Cold Call Canvassing - Why?

posted 24 Jul 2013, 06:18 by Dean Allan   [ updated 24 Jul 2013, 06:23 ]

If you interrupted a private conversation between two people, would you expect a negative response from these people?

If you burst into a business meeting to have a discussion with one of the participants, would you expect a negative response from the meeting members?

Most reasonable people would answer "Yes" - and rightly so.

Why then, do some organisations feel that they have the right to have cold call canvassers ring people all day every day, interrupting their workflow in an attempt to obtain their business?

Two days ago I was involved in a very important meeting held at my house, where we were working on a product of ours that we are in the middle of developing and in a six and a half hour period no fewer than 24 calls came through from cold call canvassers trying to sell us products and services that we had no interest in whatsoever.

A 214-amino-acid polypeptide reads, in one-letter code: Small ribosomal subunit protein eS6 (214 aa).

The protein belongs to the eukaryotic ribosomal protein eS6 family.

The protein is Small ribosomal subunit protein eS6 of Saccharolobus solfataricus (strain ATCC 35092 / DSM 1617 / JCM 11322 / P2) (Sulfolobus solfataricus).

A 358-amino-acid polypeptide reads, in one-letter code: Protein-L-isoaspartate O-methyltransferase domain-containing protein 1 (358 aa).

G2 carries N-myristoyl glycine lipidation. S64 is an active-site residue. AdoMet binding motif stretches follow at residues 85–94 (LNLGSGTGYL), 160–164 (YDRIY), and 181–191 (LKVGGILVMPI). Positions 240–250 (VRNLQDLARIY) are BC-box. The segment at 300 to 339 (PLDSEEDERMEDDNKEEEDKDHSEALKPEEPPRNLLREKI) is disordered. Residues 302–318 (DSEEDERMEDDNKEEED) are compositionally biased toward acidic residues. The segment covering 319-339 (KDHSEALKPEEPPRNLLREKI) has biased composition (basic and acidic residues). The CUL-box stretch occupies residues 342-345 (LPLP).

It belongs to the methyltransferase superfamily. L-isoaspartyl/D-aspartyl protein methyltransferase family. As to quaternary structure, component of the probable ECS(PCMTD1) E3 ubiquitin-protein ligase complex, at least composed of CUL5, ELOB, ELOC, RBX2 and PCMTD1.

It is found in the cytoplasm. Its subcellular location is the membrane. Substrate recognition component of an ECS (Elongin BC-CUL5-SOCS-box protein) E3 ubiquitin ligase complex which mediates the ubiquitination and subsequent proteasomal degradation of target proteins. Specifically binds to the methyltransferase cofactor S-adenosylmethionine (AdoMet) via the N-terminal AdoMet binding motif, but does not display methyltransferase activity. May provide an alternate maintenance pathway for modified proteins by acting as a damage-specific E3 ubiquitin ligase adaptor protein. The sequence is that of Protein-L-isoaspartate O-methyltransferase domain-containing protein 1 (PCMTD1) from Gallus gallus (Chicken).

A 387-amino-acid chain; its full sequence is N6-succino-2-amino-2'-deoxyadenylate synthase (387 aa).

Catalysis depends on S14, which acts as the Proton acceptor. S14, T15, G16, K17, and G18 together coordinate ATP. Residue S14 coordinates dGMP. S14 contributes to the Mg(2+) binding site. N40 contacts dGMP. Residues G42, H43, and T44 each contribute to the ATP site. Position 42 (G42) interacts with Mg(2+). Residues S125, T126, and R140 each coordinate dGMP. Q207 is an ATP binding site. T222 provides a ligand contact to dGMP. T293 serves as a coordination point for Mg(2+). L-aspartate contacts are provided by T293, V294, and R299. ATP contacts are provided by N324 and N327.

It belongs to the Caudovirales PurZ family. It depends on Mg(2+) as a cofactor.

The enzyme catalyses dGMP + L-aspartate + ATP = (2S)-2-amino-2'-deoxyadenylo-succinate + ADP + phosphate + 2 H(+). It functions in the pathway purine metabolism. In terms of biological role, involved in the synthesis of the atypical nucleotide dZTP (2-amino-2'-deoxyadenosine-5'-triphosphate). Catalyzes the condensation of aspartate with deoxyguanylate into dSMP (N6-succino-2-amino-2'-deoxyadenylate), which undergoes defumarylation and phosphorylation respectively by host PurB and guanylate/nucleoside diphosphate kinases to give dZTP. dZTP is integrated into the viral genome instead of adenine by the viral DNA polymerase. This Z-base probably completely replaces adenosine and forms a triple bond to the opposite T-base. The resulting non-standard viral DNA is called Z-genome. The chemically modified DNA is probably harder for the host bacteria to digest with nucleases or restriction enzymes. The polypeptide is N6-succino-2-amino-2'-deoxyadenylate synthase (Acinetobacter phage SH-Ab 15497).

At first we laughed at the regularity of the calls, but by the end of the day we were most annoyed with their consistency, as these calls continually disrupted the whole "flow" of our work and thought processes. 

Fortunately, here in Australia, the Government has set up a Do Not Call Register, where you can opt out of receiving these types of calls.

Needless to say, my number is now listed with the Do Not Call Register so hopefully, future meetings will "flow" with much less disruption.

This incident made me think of Seth Godin's book Permission Marketing, where the goal should be for marketers to structure their "pitch" in a way that consumers want to hear it.

How are you promoting your products and services to clients and potential clients?

Are they annoyed to hear from you, or are they waiting to hear from you?